Article
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The boreal forest is one of the world’s ecosystems most affected by global climate warming. The snowshoe hare, its predators, and their population dynamics dominate the mammalian component of the North American boreal forest. Our past research has shown the 9–11-year hare cycle to be predator driven, both directly as virtually all hares that die ar...
Article
Full-text available
The COVID-19 pandemic profoundly affected research in ecology and evolution, with lockdowns resulting in the suspension of most research programs and creating gaps in many ecological datasets. Likewise, monitoring efforts directed either at tracking trends in natural systems or documenting the environmental impacts of anthropogenic activities were...
Article
Food availability and temporal variation in predation risk are both important determinants of the magnitude of antipredator responses, but their effects have rarely been examined simultaneously, particularly in wild prey. Here, we determine how food availability and long‐term predation risk affect antipredator responses to acute predation risk by m...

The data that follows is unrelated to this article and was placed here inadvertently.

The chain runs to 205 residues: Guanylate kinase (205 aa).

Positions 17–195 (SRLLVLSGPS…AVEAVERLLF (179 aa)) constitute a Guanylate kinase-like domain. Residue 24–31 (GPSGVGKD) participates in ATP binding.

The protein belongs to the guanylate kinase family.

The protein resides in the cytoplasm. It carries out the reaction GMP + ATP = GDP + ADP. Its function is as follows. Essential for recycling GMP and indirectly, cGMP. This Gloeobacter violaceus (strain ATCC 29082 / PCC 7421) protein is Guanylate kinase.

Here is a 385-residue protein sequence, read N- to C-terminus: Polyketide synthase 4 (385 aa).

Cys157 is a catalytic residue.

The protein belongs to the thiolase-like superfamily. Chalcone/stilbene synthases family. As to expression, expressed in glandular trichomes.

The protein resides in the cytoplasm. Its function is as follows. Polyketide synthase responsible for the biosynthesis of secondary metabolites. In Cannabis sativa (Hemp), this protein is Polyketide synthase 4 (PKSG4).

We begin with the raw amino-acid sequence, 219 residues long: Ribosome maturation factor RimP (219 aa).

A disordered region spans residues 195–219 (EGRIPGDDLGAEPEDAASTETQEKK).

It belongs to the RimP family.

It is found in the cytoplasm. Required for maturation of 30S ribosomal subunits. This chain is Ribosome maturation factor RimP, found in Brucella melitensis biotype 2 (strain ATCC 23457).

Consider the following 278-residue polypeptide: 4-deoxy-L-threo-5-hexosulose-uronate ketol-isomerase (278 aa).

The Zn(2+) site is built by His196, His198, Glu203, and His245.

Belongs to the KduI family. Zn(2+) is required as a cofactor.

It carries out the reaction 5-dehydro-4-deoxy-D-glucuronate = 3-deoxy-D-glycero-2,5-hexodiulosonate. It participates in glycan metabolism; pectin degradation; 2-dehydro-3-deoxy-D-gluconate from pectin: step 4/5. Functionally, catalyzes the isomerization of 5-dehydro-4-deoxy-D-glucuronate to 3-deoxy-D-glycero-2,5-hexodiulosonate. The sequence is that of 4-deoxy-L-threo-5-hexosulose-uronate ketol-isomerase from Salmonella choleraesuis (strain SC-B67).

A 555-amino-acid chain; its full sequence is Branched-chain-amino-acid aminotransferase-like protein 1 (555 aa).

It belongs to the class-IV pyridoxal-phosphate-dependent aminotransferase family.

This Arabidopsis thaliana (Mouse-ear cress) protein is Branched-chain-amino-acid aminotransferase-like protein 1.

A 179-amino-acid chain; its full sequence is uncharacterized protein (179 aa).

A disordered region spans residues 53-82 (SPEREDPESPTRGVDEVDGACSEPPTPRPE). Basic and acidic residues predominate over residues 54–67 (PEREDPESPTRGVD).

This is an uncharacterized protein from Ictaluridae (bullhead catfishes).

Article
Characterizing variation in predator behaviour and, specifically, quantifying kill rates is fundamental for parameterizing predator–prey and food web models. Yet, current methods for recording kill rates of free‐ranging predators, particularly those that consume small‐bodied (<2 kg) prey, present a number of associated challenges. In this paper, we...
Article
The eastern wolf (Canis lycaon), a species of conservation concern in Canada, is currently restricted to small fragmented populations in south-central Ontario and hybridizes with both encroaching gray wolves and coyote-like canids. We examined niche dynamics in canids undergoing hybridization to determine whether competition among individuals with...
Article
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Understanding the factors governing predation remains a top priority in ecology. Using a dragonfly nymph-tadpole system, we experimentally varied predator density, prey density, and prey species ratio to investigate: (i) whether predator interference varies between prey types that differ in palatability, (ii) whether adding alternate prey influence...